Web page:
IMD Forecast summer waves in these countries testify above normal temperatures


Many parts of India are expected to see a hot summer after the Indian Department of Environment (IMD) predicted the first summer forecast in March-May on Monday. It said the daytime temperatures were likely to be above normal in the north, northeast, eastern, and western parts of India. However, people in the south of the Indian subcontinent are likely to experience lower temperatures.

The IMD said it would release its second summer forecast for April to June in April.

IMD Director General Mrutunjay Mohapatra said over the Indo-Gangetic plains – from Punjab, Haryana, Chandigarh, Delhi, east of the UP, west of the UP, Chhattisgarh, Jharkhand to Odisha – temperatures are expected to be above normal at 0.5 degrees Celsius between March to May.

There is a possible forecast of higher temperatures in Chhattisgarh, Odisha, Gujarat, the coast of Maharashtra, Goa and the coast of Andhra Pradesh.

During the coming tropical climate (March to May), above normal seasonal temperatures (almost above average temperatures in the northern, northwestern, and northeastern parts of India, a few fragments from the eastern and western parts of central India and a few coastal parts of central India in the north, “says the forecast.

There is a high probability of more than 75 percent of normal temperatures above Chhattisgarh and Odisha where mercury will be higher than normal.

He said in both provinces, the temperature was likely to be above 0.86 degrees Celsius and 0.66 degrees Celsius respectively.

There may be some relief in some parts of southern India.

“Below normal temperatures in the season it is likely to be more than most parts of the southern peninsula and central India,” says a summer forecast.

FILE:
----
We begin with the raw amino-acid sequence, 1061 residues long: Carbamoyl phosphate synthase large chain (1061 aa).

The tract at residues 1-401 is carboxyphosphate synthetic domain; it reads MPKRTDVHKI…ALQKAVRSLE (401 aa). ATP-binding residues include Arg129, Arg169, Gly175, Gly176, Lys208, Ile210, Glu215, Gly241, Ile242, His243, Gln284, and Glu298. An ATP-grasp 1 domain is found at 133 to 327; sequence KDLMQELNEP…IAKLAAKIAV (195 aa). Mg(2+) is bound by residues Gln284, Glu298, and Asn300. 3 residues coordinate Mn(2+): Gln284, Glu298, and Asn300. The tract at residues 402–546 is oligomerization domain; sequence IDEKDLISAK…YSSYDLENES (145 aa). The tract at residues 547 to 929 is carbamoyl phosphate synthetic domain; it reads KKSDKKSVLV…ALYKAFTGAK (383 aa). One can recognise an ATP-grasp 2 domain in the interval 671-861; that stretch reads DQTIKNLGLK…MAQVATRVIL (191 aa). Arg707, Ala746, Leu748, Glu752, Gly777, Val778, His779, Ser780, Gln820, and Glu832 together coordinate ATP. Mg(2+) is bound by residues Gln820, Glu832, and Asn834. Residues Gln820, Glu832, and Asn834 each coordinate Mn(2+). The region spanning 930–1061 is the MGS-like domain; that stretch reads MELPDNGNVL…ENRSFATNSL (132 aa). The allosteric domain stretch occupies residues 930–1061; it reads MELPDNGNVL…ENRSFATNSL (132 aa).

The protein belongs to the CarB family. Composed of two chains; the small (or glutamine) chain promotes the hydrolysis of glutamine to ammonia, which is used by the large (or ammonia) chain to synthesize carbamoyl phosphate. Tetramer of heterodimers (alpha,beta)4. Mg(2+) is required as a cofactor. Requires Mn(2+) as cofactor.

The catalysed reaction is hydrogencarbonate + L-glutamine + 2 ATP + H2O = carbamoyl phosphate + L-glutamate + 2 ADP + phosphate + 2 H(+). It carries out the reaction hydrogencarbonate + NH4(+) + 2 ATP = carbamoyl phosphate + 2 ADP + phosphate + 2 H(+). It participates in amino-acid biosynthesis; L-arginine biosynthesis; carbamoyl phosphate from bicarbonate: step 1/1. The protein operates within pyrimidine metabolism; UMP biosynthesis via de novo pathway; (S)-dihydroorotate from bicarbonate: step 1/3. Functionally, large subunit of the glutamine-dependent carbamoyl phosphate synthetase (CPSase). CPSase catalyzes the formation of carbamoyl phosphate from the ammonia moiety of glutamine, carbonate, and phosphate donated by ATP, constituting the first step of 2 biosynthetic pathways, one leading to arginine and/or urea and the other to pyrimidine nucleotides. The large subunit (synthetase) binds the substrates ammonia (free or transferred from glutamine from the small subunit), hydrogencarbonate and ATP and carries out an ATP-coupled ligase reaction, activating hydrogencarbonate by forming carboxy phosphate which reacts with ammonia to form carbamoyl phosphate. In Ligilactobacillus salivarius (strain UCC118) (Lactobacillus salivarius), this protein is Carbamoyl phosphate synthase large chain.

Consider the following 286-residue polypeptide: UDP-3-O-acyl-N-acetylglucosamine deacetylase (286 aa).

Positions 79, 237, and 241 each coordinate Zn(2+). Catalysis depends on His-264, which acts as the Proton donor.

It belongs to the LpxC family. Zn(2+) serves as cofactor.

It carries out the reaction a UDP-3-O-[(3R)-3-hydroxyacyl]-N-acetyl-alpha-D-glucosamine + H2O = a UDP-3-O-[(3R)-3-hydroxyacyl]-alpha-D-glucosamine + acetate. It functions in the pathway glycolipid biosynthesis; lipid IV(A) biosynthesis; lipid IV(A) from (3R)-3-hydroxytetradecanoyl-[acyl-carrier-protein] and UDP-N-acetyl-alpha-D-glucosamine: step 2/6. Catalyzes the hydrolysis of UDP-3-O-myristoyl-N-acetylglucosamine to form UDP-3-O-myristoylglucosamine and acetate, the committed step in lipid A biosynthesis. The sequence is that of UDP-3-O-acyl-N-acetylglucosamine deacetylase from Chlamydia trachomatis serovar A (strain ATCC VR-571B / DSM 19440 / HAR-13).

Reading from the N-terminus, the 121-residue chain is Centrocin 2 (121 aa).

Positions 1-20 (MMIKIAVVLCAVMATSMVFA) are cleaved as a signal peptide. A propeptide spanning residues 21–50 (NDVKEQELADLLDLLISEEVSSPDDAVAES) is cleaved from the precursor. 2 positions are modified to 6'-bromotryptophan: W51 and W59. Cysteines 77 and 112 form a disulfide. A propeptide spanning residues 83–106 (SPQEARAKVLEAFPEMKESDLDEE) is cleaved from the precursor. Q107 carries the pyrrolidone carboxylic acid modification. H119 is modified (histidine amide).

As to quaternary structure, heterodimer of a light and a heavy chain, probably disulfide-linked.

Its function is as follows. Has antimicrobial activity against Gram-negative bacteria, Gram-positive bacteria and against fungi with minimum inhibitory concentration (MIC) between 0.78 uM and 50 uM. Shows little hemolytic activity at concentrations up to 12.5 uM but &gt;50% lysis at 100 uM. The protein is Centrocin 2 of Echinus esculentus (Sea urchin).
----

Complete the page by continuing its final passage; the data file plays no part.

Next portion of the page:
It said that in addition to the normal (night) temperatures of the season it was probably higher than most of northern India in the Himalayan foothills, northeastern India, the western part of central India and southern India’s peninsula.

The IMD added that moderate La Niña conditions prevail at lower temperatures in Pacific and Seas (SSTs) above the central and eastern Pacific Ocean.

Recent model forecasts indicate that La Niña conditions are likely to continue during the coming tropical climate (March to May), he added.

La Nina is associated with Pacific water cooling and El Nino is its anesthetic. This situation is affecting the climate of the Indian subcontinent.

The IMD last month said the lowest temperature recorded in the country in January was the warmest this month at 62 years. South India was particularly warm.

The moon was the warmest at 121 years, with 22.33 degrees Celsius in southern India, followed by 22.14 degrees Celsius in 1919 and 21.93 degrees Celsius in 2020 as the second and third warmest months.

Central India was also warm (14.82 degrees Celsius) 38 years ago after 1982 (14.92 degrees Celsius), while 1958 with 15.06 degrees Celsius was the warmest in 1901-2021.

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